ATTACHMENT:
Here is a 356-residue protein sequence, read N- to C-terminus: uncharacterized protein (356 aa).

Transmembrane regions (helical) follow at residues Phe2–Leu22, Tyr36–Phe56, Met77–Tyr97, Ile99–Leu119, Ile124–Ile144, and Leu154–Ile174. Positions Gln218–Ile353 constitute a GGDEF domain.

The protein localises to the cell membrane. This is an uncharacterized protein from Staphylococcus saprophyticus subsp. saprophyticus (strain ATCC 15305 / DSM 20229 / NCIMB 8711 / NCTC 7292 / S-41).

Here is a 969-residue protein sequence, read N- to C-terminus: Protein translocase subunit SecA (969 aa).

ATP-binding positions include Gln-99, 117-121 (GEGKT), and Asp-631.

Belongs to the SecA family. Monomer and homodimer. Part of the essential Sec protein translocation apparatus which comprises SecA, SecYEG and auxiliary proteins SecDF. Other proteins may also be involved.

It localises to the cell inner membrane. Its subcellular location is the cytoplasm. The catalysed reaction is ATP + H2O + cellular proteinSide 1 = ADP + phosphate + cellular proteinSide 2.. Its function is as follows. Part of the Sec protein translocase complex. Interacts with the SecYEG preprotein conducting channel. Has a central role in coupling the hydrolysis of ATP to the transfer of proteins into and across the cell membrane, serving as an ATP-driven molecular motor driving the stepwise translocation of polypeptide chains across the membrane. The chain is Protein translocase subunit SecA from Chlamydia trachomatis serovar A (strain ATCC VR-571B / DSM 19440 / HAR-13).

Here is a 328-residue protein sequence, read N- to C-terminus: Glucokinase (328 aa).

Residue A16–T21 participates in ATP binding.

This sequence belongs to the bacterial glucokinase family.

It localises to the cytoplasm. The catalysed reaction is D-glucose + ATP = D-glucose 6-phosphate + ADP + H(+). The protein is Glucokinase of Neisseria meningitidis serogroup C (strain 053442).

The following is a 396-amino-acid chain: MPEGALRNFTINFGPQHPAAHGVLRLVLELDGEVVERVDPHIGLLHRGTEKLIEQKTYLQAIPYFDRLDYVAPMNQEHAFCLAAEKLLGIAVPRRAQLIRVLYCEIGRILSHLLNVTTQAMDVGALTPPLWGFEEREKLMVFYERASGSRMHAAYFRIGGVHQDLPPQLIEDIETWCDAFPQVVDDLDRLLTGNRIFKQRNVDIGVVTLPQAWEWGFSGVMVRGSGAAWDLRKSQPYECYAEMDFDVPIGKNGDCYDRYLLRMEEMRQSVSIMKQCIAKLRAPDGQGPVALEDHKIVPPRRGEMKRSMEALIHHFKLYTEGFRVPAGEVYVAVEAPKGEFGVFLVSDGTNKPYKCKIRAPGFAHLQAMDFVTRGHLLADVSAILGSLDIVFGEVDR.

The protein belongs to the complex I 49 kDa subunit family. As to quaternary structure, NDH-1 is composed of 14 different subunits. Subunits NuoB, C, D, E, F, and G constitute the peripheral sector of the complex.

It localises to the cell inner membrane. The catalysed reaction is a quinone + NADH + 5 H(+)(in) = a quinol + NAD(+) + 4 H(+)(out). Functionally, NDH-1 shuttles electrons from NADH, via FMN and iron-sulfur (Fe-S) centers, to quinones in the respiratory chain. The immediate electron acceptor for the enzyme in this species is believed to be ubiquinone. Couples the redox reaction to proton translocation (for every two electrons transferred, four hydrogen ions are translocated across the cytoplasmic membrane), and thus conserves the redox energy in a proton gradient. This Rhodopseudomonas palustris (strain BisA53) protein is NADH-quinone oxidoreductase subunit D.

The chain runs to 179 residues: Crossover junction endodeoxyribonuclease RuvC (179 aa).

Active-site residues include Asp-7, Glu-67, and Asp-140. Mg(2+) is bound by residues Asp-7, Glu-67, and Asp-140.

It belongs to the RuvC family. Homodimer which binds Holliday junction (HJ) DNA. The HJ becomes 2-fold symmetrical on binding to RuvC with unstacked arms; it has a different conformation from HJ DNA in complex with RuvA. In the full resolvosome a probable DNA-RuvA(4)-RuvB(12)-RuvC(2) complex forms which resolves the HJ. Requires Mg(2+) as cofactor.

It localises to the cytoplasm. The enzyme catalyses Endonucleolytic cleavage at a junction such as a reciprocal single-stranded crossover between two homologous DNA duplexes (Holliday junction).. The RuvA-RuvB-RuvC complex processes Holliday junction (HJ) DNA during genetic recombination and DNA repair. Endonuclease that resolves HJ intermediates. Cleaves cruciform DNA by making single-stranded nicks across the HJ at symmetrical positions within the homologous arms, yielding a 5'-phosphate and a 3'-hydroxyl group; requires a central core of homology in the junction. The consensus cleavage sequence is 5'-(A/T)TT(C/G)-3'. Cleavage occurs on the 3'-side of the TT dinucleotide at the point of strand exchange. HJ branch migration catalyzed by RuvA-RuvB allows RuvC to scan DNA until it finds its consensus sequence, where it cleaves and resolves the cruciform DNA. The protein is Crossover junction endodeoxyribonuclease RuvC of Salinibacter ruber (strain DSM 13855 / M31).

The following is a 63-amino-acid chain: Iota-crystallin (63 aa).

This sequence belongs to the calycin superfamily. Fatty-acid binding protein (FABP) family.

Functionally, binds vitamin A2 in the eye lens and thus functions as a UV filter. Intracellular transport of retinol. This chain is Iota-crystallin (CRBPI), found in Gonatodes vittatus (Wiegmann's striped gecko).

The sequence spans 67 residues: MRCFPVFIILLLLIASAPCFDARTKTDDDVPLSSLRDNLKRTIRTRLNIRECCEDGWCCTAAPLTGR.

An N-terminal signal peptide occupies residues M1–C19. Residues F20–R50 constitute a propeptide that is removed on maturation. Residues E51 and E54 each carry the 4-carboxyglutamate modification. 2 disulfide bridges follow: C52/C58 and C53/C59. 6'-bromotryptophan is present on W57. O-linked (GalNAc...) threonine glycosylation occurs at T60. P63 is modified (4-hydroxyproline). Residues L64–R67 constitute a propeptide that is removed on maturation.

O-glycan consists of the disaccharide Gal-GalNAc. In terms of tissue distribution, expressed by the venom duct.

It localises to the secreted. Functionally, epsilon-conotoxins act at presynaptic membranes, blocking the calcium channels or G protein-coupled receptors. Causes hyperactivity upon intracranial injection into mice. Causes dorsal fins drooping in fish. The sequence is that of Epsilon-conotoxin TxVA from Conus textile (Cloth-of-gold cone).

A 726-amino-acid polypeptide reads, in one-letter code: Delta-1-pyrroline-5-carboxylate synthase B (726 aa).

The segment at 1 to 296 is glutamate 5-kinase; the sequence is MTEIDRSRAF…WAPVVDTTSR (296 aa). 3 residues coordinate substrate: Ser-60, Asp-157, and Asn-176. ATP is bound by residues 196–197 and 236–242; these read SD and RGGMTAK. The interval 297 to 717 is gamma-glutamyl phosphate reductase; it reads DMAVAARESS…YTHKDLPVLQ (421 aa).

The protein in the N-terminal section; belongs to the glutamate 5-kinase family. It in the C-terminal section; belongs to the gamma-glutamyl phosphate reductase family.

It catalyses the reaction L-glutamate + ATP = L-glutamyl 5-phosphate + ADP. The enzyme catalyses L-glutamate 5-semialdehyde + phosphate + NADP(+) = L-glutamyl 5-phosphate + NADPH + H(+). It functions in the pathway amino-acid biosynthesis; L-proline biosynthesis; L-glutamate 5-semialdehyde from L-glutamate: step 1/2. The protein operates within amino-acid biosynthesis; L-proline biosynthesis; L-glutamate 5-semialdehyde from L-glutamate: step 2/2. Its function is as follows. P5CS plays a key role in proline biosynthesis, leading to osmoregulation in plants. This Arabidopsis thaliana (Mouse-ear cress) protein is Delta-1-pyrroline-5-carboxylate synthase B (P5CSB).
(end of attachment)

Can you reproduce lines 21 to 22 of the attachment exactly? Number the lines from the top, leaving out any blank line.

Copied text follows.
Functionally, binds vitamin A2 in the eye lens and thus functions as a UV filter. Intracellular transport of retinol. This chain is Iota-crystallin (CRBPI), found in Gonatodes vittatus (Wiegmann's striped gecko).

The sequence spans 67 residues: MRCFPVFIILLLLIASAPCFDARTKTDDDVPLSSLRDNLKRTIRTRLNIRECCEDGWCCTAAPLTGR.